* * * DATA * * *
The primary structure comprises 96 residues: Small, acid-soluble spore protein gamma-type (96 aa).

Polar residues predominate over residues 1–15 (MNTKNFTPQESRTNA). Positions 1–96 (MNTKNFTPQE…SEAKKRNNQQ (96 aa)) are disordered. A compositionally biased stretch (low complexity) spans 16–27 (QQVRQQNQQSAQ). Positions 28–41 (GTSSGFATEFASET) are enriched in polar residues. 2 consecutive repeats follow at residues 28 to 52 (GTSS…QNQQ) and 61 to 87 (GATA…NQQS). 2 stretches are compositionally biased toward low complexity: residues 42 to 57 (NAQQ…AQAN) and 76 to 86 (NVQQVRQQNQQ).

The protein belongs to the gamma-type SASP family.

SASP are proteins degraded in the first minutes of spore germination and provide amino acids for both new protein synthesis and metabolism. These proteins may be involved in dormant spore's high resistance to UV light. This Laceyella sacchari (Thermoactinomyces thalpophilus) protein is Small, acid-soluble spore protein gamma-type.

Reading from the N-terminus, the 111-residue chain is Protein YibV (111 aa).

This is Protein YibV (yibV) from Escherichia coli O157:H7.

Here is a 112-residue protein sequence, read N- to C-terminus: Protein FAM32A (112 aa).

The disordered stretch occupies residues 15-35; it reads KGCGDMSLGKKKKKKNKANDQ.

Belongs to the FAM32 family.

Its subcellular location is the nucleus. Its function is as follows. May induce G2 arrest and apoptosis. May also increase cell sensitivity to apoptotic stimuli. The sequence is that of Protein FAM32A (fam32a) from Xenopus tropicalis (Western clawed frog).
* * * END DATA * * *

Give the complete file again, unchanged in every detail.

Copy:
The primary structure comprises 96 residues: Small, acid-soluble spore protein gamma-type (96 aa).

Polar residues predominate over residues 1–15 (MNTKNFTPQESRTNA). Positions 1–96 (MNTKNFTPQE…SEAKKRNNQQ (96 aa)) are disordered. A compositionally biased stretch (low complexity) spans 16–27 (QQVRQQNQQSAQ). Positions 28–41 (GTSSGFATEFASET) are enriched in polar residues. 2 consecutive repeats follow at residues 28 to 52 (GTSS…QNQQ) and 61 to 87 (GATA…NQQS). 2 stretches are compositionally biased toward low complexity: residues 42 to 57 (NAQQ…AQAN) and 76 to 86 (NVQQVRQQNQQ).

The protein belongs to the gamma-type SASP family.

SASP are proteins degraded in the first minutes of spore germination and provide amino acids for both new protein synthesis and metabolism. These proteins may be involved in dormant spore's high resistance to UV light. This Laceyella sacchari (Thermoactinomyces thalpophilus) protein is Small, acid-soluble spore protein gamma-type.

Reading from the N-terminus, the 111-residue chain is Protein YibV (111 aa).

This is Protein YibV (yibV) from Escherichia coli O157:H7.

Here is a 112-residue protein sequence, read N- to C-terminus: Protein FAM32A (112 aa).

The disordered stretch occupies residues 15-35; it reads KGCGDMSLGKKKKKKNKANDQ.

Belongs to the FAM32 family.

Its subcellular location is the nucleus. Its function is as follows. May induce G2 arrest and apoptosis. May also increase cell sensitivity to apoptotic stimuli. The sequence is that of Protein FAM32A (fam32a) from Xenopus tropicalis (Western clawed frog).